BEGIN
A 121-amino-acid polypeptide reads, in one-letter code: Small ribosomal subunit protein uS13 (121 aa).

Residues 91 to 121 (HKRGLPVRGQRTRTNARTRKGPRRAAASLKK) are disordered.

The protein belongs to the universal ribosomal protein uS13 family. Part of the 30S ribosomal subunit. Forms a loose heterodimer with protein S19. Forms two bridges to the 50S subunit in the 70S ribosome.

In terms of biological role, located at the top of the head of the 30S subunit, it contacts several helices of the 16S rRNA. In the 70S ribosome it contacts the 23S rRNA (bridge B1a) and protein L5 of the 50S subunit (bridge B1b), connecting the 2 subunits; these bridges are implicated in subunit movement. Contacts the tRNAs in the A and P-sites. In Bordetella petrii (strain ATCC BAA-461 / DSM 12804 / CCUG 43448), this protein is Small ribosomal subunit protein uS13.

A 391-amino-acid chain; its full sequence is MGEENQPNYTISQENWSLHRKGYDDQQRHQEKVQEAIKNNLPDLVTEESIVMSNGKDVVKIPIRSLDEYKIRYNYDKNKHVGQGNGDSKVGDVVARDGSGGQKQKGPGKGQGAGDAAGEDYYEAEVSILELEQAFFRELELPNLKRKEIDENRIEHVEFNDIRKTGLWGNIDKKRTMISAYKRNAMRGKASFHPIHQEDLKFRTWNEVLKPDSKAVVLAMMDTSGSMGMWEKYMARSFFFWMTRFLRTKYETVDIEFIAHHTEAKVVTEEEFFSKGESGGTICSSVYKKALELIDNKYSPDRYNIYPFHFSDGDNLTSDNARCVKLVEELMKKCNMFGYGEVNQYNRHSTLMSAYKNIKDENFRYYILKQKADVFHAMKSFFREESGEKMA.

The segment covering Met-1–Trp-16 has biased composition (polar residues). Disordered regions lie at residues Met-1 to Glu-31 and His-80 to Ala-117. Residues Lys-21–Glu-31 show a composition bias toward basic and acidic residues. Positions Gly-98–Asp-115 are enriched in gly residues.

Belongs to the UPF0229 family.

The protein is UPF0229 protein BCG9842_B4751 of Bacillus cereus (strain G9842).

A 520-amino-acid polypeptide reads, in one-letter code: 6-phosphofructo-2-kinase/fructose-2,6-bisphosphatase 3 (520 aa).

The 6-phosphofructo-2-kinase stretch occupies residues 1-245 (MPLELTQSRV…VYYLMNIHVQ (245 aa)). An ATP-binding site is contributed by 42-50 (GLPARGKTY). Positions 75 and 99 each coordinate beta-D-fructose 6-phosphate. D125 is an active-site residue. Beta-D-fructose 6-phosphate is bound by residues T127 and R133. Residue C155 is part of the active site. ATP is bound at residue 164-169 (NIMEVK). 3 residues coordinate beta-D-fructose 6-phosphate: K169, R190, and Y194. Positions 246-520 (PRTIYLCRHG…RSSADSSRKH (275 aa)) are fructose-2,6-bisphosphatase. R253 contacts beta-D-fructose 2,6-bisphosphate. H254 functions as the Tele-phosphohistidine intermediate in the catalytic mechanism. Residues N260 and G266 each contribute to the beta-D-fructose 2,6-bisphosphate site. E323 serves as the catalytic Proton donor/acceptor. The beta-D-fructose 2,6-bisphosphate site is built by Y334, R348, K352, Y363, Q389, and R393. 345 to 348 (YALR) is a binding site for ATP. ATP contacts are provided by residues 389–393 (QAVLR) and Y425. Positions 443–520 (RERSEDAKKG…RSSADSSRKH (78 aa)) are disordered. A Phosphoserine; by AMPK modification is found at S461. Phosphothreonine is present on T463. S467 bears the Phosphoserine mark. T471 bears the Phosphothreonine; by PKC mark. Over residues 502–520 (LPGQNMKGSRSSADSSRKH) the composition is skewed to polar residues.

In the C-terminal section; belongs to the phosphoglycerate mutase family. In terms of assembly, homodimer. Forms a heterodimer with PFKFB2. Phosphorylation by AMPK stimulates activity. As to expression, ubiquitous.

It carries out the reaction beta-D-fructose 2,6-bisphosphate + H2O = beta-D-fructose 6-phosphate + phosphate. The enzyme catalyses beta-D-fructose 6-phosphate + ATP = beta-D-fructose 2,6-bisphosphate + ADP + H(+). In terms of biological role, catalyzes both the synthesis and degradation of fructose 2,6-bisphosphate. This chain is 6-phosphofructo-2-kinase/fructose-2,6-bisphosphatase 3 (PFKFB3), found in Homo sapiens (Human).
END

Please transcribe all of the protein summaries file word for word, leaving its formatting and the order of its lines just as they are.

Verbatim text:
A 121-amino-acid polypeptide reads, in one-letter code: Small ribosomal subunit protein uS13 (121 aa).

Residues 91 to 121 (HKRGLPVRGQRTRTNARTRKGPRRAAASLKK) are disordered.

The protein belongs to the universal ribosomal protein uS13 family. Part of the 30S ribosomal subunit. Forms a loose heterodimer with protein S19. Forms two bridges to the 50S subunit in the 70S ribosome.

In terms of biological role, located at the top of the head of the 30S subunit, it contacts several helices of the 16S rRNA. In the 70S ribosome it contacts the 23S rRNA (bridge B1a) and protein L5 of the 50S subunit (bridge B1b), connecting the 2 subunits; these bridges are implicated in subunit movement. Contacts the tRNAs in the A and P-sites. In Bordetella petrii (strain ATCC BAA-461 / DSM 12804 / CCUG 43448), this protein is Small ribosomal subunit protein uS13.

A 391-amino-acid chain; its full sequence is MGEENQPNYTISQENWSLHRKGYDDQQRHQEKVQEAIKNNLPDLVTEESIVMSNGKDVVKIPIRSLDEYKIRYNYDKNKHVGQGNGDSKVGDVVARDGSGGQKQKGPGKGQGAGDAAGEDYYEAEVSILELEQAFFRELELPNLKRKEIDENRIEHVEFNDIRKTGLWGNIDKKRTMISAYKRNAMRGKASFHPIHQEDLKFRTWNEVLKPDSKAVVLAMMDTSGSMGMWEKYMARSFFFWMTRFLRTKYETVDIEFIAHHTEAKVVTEEEFFSKGESGGTICSSVYKKALELIDNKYSPDRYNIYPFHFSDGDNLTSDNARCVKLVEELMKKCNMFGYGEVNQYNRHSTLMSAYKNIKDENFRYYILKQKADVFHAMKSFFREESGEKMA.

The segment covering Met-1–Trp-16 has biased composition (polar residues). Disordered regions lie at residues Met-1 to Glu-31 and His-80 to Ala-117. Residues Lys-21–Glu-31 show a composition bias toward basic and acidic residues. Positions Gly-98–Asp-115 are enriched in gly residues.

Belongs to the UPF0229 family.

The protein is UPF0229 protein BCG9842_B4751 of Bacillus cereus (strain G9842).

A 520-amino-acid polypeptide reads, in one-letter code: 6-phosphofructo-2-kinase/fructose-2,6-bisphosphatase 3 (520 aa).

The 6-phosphofructo-2-kinase stretch occupies residues 1-245 (MPLELTQSRV…VYYLMNIHVQ (245 aa)). An ATP-binding site is contributed by 42-50 (GLPARGKTY). Positions 75 and 99 each coordinate beta-D-fructose 6-phosphate. D125 is an active-site residue. Beta-D-fructose 6-phosphate is bound by residues T127 and R133. Residue C155 is part of the active site. ATP is bound at residue 164-169 (NIMEVK). 3 residues coordinate beta-D-fructose 6-phosphate: K169, R190, and Y194. Positions 246-520 (PRTIYLCRHG…RSSADSSRKH (275 aa)) are fructose-2,6-bisphosphatase. R253 contacts beta-D-fructose 2,6-bisphosphate. H254 functions as the Tele-phosphohistidine intermediate in the catalytic mechanism. Residues N260 and G266 each contribute to the beta-D-fructose 2,6-bisphosphate site. E323 serves as the catalytic Proton donor/acceptor. The beta-D-fructose 2,6-bisphosphate site is built by Y334, R348, K352, Y363, Q389, and R393. 345 to 348 (YALR) is a binding site for ATP. ATP contacts are provided by residues 389–393 (QAVLR) and Y425. Positions 443–520 (RERSEDAKKG…RSSADSSRKH (78 aa)) are disordered. A Phosphoserine; by AMPK modification is found at S461. Phosphothreonine is present on T463. S467 bears the Phosphoserine mark. T471 bears the Phosphothreonine; by PKC mark. Over residues 502–520 (LPGQNMKGSRSSADSSRKH) the composition is skewed to polar residues.

In the C-terminal section; belongs to the phosphoglycerate mutase family. In terms of assembly, homodimer. Forms a heterodimer with PFKFB2. Phosphorylation by AMPK stimulates activity. As to expression, ubiquitous.

It carries out the reaction beta-D-fructose 2,6-bisphosphate + H2O = beta-D-fructose 6-phosphate + phosphate. The enzyme catalyses beta-D-fructose 6-phosphate + ATP = beta-D-fructose 2,6-bisphosphate + ADP + H(+). In terms of biological role, catalyzes both the synthesis and degradation of fructose 2,6-bisphosphate. This chain is 6-phosphofructo-2-kinase/fructose-2,6-bisphosphatase 3 (PFKFB3), found in Homo sapiens (Human).